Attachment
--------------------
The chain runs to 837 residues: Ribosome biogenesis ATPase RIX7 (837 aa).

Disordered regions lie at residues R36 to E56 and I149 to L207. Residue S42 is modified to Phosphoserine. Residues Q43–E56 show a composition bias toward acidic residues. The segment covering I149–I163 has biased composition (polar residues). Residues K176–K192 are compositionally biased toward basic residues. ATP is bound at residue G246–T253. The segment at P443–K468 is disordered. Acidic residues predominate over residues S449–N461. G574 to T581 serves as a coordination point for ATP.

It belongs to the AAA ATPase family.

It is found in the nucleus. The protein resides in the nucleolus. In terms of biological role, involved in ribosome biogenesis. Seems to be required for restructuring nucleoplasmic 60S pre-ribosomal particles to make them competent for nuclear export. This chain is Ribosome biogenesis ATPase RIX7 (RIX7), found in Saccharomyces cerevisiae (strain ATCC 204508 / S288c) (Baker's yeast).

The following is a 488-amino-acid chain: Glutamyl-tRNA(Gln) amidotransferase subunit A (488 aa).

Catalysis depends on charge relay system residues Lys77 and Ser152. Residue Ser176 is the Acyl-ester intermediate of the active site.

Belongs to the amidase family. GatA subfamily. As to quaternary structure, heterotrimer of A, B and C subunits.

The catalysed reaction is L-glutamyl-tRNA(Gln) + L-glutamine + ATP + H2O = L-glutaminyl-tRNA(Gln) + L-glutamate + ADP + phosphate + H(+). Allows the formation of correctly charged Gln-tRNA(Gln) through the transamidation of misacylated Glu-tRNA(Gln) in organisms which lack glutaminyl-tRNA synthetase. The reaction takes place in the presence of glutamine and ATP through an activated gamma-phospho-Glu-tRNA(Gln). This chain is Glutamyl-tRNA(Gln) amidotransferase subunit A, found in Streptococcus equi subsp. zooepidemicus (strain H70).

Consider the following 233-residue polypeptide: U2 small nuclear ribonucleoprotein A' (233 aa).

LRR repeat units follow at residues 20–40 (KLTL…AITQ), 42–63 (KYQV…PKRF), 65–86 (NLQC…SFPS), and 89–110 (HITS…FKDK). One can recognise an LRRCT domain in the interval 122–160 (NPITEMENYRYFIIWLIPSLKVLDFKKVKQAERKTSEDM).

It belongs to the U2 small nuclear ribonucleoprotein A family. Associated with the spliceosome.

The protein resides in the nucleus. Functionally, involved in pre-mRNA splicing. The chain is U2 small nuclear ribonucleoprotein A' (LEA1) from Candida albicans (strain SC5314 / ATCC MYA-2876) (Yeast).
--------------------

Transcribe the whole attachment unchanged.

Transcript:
The chain runs to 837 residues: Ribosome biogenesis ATPase RIX7 (837 aa).

Disordered regions lie at residues R36 to E56 and I149 to L207. Residue S42 is modified to Phosphoserine. Residues Q43–E56 show a composition bias toward acidic residues. The segment covering I149–I163 has biased composition (polar residues). Residues K176–K192 are compositionally biased toward basic residues. ATP is bound at residue G246–T253. The segment at P443–K468 is disordered. Acidic residues predominate over residues S449–N461. G574 to T581 serves as a coordination point for ATP.

It belongs to the AAA ATPase family.

It is found in the nucleus. The protein resides in the nucleolus. In terms of biological role, involved in ribosome biogenesis. Seems to be required for restructuring nucleoplasmic 60S pre-ribosomal particles to make them competent for nuclear export. This chain is Ribosome biogenesis ATPase RIX7 (RIX7), found in Saccharomyces cerevisiae (strain ATCC 204508 / S288c) (Baker's yeast).

The following is a 488-amino-acid chain: Glutamyl-tRNA(Gln) amidotransferase subunit A (488 aa).

Catalysis depends on charge relay system residues Lys77 and Ser152. Residue Ser176 is the Acyl-ester intermediate of the active site.

Belongs to the amidase family. GatA subfamily. As to quaternary structure, heterotrimer of A, B and C subunits.

The catalysed reaction is L-glutamyl-tRNA(Gln) + L-glutamine + ATP + H2O = L-glutaminyl-tRNA(Gln) + L-glutamate + ADP + phosphate + H(+). Allows the formation of correctly charged Gln-tRNA(Gln) through the transamidation of misacylated Glu-tRNA(Gln) in organisms which lack glutaminyl-tRNA synthetase. The reaction takes place in the presence of glutamine and ATP through an activated gamma-phospho-Glu-tRNA(Gln). This chain is Glutamyl-tRNA(Gln) amidotransferase subunit A, found in Streptococcus equi subsp. zooepidemicus (strain H70).

Consider the following 233-residue polypeptide: U2 small nuclear ribonucleoprotein A' (233 aa).

LRR repeat units follow at residues 20–40 (KLTL…AITQ), 42–63 (KYQV…PKRF), 65–86 (NLQC…SFPS), and 89–110 (HITS…FKDK). One can recognise an LRRCT domain in the interval 122–160 (NPITEMENYRYFIIWLIPSLKVLDFKKVKQAERKTSEDM).

It belongs to the U2 small nuclear ribonucleoprotein A family. Associated with the spliceosome.

The protein resides in the nucleus. Functionally, involved in pre-mRNA splicing. The chain is U2 small nuclear ribonucleoprotein A' (LEA1) from Candida albicans (strain SC5314 / ATCC MYA-2876) (Yeast).